So to bring this back to college and why you have to stand up, here is a guy who is going to come up here in just second, who, as an adult, had protect his job and his interests and everything else, because he basically said, there is something wrong here, but I'm just not going to go up against the little company that I work for, I'm going to go up against Google. If that does not make you people applaud, I don't know what will, so James Damore, it is a pleasure to give you this award.
Damore: Thanks a lot. A lot of kind words and yeah; I really feel like the waterfall analogy, it's a pretty good one, but I'm still alive and I think I'm actually stronger for all of this. So it's good. So these last few months have been unreal, to say the least. I have been exposed to some of the best and worst of humanity. The Google memo controversy has exposed and opened people's eyes to how politicized Silicon Valley, the media and even science has become. While it increased awareness, real change has been slow. Most of the media still claims that basic psychological facts are sexist pseudoscience. Tech has doubled down on their discrimination and ideological programs. Conservatives in Silicon Valley fear for their jobs now more than ever.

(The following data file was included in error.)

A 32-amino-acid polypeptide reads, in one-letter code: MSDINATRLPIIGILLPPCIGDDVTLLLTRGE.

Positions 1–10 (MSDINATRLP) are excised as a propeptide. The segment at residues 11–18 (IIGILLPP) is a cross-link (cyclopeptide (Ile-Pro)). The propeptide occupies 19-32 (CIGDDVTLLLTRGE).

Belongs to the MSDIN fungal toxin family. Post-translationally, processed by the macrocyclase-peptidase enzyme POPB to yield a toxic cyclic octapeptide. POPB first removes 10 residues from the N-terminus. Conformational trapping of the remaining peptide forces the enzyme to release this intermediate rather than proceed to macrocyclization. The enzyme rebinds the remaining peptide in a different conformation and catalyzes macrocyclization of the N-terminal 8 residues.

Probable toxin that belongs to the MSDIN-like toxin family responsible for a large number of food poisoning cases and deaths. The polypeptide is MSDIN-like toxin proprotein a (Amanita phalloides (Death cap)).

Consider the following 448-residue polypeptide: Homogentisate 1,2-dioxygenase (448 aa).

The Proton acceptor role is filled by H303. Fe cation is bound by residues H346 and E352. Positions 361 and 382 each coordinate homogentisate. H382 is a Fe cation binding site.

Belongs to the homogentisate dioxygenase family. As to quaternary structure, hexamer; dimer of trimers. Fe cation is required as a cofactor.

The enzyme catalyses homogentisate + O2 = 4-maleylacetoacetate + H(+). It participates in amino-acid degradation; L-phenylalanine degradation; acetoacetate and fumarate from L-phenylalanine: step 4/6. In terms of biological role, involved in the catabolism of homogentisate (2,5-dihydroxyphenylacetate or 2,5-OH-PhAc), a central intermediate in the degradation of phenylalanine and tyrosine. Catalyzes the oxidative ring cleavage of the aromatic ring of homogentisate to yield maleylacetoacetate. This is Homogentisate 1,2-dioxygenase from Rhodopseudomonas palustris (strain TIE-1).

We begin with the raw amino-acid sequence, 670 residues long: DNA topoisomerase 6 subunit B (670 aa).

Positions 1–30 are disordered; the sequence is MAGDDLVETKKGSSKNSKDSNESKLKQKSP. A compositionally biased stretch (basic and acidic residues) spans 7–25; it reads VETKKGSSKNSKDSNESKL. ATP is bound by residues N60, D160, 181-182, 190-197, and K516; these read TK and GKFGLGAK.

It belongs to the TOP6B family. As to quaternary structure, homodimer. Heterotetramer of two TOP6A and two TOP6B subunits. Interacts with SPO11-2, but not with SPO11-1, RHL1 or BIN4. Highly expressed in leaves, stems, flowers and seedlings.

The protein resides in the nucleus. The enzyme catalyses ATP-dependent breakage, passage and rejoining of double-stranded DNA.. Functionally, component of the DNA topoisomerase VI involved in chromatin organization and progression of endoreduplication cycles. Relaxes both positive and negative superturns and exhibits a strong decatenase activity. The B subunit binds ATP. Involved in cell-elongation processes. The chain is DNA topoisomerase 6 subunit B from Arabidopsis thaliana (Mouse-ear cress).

I have been fighting to spread my message and I truly appreciate everyone that has helped. Many of them are in this audience today. Moving forward though my legal case against Google will be critical. If we win, the legal and financial incentives for blindly pushing their ideology will finally change. Conservatives and free thinkers everywhere will be empowered to speak up.
My controversy though is symptomatic of a growing divide in our country. This division is too big of a problem for me alone to solve. All of us as citizens have a responsibility to bring our country together. When the left and right don't talk to each other, America loses. If there is anything we can do to preclude the need for another Google memo it's this: Continue fighting for what you believe in, but maintain your integrity and an open mind. Intolerance on one side only breeds intolerance on the other. While divisive rhetoric may seem like a harmless short-term win, it's actually a long-term loss for us all. Thank you.